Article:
OT: The magic of PWM for controlling motors

The electrified boatlift is working fine, but it wants 12 volts.
That's available if I just suck one tit of the 24 volt trolling motor
supply, but I'd rather balance the load -- so I'd like to drop 24DC
to 12DC. PWM can do that.
I'm guessing that the ATV winch motor draws 50 amps or less of 12
volts because the 10-gage wires don't get warm and it doesn't seem to
be straining any in spite of how it screams. It screams about the
same going up or down. Some of y'all may have known women like
that. Not me, I'm from Minnesota.
Anyway, my son the silicon peddler came over with a stick of sample
MOSFETS rated at 120 amps. They oughtta work. He left with my
Milwaukee portable bandsaw, but I'm happy to report that it has
returned after doing whatever he did with it. Blade seemed OK and
clean enough that I won't bother soaking it in bleach to remove DNA.
I cooked a little circuit to use the MOSFETs, based on a really cheap
fluorescent ballast chip from IR. Half bridge driver with
bootstrapped topside drive, what's not to like -- particularly since
I had samples. They're obsolete, but they work just fine.
The whole circuit, using dinosaur-age thru-hole parts and laid out on
a single-layer board by this dinosaur, is about 1-1/2" x 2". I
suppose I'll beef up the 50-amp traces with a bit of 14-gage house
wire soldered to the traces.
Funny how things work some days. Consider the size and weight of a
600 VA transformer vs this 24VDC to 12VDC converter that will cost me
about zip and will be half the size of a deck of smokes just because
it turned out that way. The stars and planets were all in alignment
on this one.
Smoke test in the next coupla days.
Reply to
Don Foreman
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Don, you better put in some sort of limit switch at both ends of travel, or at the very least, a manual "panic" switch in series with the motor.
Silicon; it treats us good. Then the smoke comes out of it, and it treats us bad.
Gives new meaning to "a hard on".
LLoyd
Reply to
Lloyd E. Sponenburgh
let me know if you want a few feet of 10 gauge aerospace hookup wire, 200C rated, for free (you gave me some good suggestions before)
i
Reply to
Ignoramus15692
It's manually operated with the pendant-mounted momentary switches that came with the winch motor. Those switches are considerably more robust than most available limit switches. If one of those switches fails short, then I can yank the big plug from the trolling motor socket that's right next to my foot when I'm operating the lift. All I'd need to do is give the pendant a hard yank. There are also 50-amp circuit breakers in the battery compartment. The MOSFET's are rated for 120 amps continuous, 480 amps surge (very short surge!). I doubt if the TM batteries with about 35 feet (round trip) of 8-gage wire between them and the socket and another 15 to 20 feet (round trip) of 10-gage from socket to pendant to motor will even deliver 120 amps. I know a deepcycle TM battery wouldn't jumpstart my truck once when I left the lights on at the boatlanch years ago.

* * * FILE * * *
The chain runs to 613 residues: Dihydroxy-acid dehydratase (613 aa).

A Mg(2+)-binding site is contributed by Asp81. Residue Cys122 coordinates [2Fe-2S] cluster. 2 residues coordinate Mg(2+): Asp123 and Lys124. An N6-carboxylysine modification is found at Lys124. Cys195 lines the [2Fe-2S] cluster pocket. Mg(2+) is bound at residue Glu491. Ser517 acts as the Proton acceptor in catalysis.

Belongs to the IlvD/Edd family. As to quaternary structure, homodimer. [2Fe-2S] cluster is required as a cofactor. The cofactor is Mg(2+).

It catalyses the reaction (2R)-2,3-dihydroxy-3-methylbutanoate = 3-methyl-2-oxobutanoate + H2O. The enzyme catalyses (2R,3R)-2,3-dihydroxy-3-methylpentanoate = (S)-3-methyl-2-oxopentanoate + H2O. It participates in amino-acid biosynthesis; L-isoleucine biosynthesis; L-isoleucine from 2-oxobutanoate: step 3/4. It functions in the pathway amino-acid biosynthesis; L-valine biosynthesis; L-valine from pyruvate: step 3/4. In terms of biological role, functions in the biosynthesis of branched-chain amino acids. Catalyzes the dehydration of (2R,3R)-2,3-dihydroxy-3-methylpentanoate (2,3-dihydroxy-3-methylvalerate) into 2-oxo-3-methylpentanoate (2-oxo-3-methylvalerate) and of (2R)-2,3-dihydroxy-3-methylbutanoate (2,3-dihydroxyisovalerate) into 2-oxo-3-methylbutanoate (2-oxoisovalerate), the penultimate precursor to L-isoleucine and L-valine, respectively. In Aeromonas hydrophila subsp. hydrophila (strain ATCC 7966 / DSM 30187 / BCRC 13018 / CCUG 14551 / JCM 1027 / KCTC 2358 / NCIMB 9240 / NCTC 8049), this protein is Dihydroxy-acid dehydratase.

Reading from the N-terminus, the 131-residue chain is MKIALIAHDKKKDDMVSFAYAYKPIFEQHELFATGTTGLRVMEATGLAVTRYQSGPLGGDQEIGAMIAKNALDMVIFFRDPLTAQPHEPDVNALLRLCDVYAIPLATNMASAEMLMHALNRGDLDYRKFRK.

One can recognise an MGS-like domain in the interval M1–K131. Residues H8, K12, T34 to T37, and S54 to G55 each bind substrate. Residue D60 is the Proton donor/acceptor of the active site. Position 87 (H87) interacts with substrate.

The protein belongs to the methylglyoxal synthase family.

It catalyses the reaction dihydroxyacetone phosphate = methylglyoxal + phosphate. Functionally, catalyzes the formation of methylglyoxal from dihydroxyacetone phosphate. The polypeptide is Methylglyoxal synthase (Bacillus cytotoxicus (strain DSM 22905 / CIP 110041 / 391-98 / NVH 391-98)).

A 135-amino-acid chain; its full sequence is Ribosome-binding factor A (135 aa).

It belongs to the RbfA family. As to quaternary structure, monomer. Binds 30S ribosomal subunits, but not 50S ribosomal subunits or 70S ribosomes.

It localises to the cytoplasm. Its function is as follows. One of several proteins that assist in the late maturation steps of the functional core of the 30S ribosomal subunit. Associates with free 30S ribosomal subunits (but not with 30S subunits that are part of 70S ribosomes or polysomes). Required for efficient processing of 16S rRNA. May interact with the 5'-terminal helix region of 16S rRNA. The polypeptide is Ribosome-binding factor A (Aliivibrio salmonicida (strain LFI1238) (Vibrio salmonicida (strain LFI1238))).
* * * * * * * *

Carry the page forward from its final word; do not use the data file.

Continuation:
Reply to
Don Foreman
50% on/off ratio or is it something different? I know if you double the voltage you quadruple the power. Just wondering if I am thinking right off the top of my head. Maybe a bit of extra on time to deal with drops across semi conductor device. What is that amount? .6 volt give or take a bit?
Wes S
Reply to
clutch
Have you tried to run the 12V motor straight of 24V? If it is always connected to the load it may do the job just fine and a little faster in the bargain. Its what I would try first before starting to mess about with silicon devices. I would be surprised if the winch motor could not handle twice the voltage with half the current for the same power demand. Klaus
D> The electrified boatlift is working fine, but it wants 12 volts.
Reply to
klaus
50% on/off ratio or is it something different? I know if you double the voltage you quadruple the power. Just wondering if I am thinking right off the top of my head. Maybe a bit of extra on time to deal with drops across semi conductor device. What is that amount? .6 volt give or take a bit?
Wes S
Reply to
clutch
Yes, 50% duty cycle.
Drops on the semiconductors will be about 0.16 volts at 50 amps. I'm using MOSFET's with Rds(on) of 0.0032 ohms. At a more likely 30 amps, the drop in the semiconductors will be about 0.096 volts.
Reply to
Don Foreman
That occurred to me too, Klaus. Frankly, I'm chicken to try it. The motor already runs at over 4000 RPM upstream of the 157:1 gear reduction. I'm not sure it would tolerate 2X speed -- and at 2X voltage it would run at real close to 2X speed.
It's a whole lot easier to replace silicon than it is to replace the motor, and I have lots of silicon spares. Messing about with silicon devices is what I did for a living for many years.
Twice the voltage does not imply half the current. The current would not drop, would probably rise a bit. Torque is what lifts a load; the power it takes depends on how fast it moves at required torque. Lifing it twice as fast would take at least twice the power. Torque in a DCPM motor is proportional to current, so the current would stay about the same, plus some additional current to deal with increased friction countertorque at higher speed.
Reply to
Don Foreman

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